Space Environment and Satellite Systems (SESS): Mapping Material Transport in the Upper Atmosphere

Mapping Material Transport in the Upper Atmosphere
Monday, December 12, 2016 - 1:00pm to 2:00pm
Durand 450
Prof. Seebany Datta Barua (Illinois Institute of Technology)
Abstract / Description: 

In 2003, water vapor exhaust and iron that ablated during a space shuttle launch reached the lower thermosphere, Earth's neutral atmosphere above 85 km dominated by neutral gas dynamics and driven by diurnal heating. Two to three days later noctilucent clouds appeared in the upper atmosphere, and the iron was detected over the Antarctic [Stevens et al., 2005]. These observations raise an intriguing question: was there structuring in the thermospheric fluid that could have predicted the transport?

Material transport analysis is important for understanding movement of contaminants, products of meteor ablation, and plasma motion in the ionosphere, the charged particle layer embedded in the thermosphere, all of which have space weather impacts. Analysis of coherent structuring provides a way to predict such material transport. However, identification of ionospherethermosphere (IT) structuring requires sustained observation of 2D or 3D flow fields over broad regions, enabled by: distributed remote sensing and data assimilation. Together these provide the means to apply advanced fluid advection analysis for predictive ability in material transport in the upper atmosphere.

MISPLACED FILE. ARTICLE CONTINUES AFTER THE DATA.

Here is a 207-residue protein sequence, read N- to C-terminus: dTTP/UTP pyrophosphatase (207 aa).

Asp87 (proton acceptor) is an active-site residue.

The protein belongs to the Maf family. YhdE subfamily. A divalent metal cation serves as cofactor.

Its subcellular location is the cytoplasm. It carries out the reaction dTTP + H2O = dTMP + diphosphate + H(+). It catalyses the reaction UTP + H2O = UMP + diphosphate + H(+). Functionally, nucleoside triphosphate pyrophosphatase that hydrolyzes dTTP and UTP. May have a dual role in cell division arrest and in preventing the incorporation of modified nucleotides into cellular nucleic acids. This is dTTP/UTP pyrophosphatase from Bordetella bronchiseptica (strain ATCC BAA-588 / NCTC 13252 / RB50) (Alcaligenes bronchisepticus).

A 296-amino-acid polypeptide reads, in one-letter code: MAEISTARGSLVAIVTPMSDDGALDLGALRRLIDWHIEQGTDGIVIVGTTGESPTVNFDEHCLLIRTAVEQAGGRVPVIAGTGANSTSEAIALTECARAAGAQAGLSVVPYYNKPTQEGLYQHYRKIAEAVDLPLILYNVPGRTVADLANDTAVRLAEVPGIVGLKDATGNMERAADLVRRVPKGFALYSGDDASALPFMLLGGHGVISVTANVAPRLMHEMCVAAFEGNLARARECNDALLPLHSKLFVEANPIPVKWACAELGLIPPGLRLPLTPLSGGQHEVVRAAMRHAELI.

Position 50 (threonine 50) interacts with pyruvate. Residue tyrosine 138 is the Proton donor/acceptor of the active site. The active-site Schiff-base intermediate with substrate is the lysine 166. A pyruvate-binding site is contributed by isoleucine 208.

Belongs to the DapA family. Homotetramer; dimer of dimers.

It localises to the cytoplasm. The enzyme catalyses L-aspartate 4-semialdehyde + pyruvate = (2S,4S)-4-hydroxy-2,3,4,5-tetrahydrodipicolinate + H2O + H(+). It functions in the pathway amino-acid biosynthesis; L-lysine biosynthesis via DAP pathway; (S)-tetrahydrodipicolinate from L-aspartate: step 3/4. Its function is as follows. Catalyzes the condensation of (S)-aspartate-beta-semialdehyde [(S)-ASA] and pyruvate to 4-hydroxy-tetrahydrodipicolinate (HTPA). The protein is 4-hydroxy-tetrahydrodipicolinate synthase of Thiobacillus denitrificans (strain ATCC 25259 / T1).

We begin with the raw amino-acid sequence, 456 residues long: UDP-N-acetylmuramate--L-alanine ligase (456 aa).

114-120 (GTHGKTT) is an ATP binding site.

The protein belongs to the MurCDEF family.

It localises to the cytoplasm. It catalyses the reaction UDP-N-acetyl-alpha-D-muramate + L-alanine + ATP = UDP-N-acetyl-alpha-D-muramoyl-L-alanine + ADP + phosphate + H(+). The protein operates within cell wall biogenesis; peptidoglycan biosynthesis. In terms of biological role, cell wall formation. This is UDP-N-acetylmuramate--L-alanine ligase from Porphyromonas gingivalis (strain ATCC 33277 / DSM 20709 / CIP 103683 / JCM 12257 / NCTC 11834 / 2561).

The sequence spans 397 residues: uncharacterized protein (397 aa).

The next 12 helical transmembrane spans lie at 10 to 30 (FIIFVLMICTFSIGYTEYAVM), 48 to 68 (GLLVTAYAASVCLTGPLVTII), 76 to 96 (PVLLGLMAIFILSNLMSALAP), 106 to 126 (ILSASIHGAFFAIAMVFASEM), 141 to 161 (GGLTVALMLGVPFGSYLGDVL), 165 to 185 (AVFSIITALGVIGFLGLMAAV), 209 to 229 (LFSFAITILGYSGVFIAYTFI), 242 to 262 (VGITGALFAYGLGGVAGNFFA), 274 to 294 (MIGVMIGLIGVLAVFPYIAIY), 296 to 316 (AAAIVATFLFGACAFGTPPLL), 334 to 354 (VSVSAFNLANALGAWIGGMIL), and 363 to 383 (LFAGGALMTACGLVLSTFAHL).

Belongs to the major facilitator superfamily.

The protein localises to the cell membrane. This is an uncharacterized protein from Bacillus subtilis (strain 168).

In this work, I present recent efforts in distributed sensing and data assimilation of upper atmospheric measurements. The Scintillation Auroral GPS Array (SAGA) consists of six closely spaced Global Positioning System (GPS) receivers designed to monitor fluctuations in signal amplitude and phase. Through spaced-receiver cross-correlation techniques, the array senses motion of the ionospheric irregularities that cause scintillation. The data assimilation method Estimating Model Parameters from Ionospheric Reverse Engineering (EMPIRE) ingests GPS-derived electron densities and Fabry-Perot interferometer (FPI) measurements of line-of-sight thermospheric neutral winds for the first time to provide regional estimates of horizontal neutral winds and ion convection.

Finally, I present a method of fluid analysis gaining widespread attention in geophysical fluid dynamics: Lagrangian Coherent Structures (LCSs). In the Lagrangian frame, which flows with the particles in contrast to an Eulerian fixed mesh frame, barriers in material transport can be numerically and objectively identified. These barriers are LCSs, manifolds of maximal separation in a flow domain. I show that the locations of global thermospheric LCSs are expected to be at mid-to-high latitudes, based on the empirical Horizontal Wind Model (HWM 2014). Such analysis can in future be applied to data-derived flow fields to investigate IT material transport such as that of the space shuttle plume.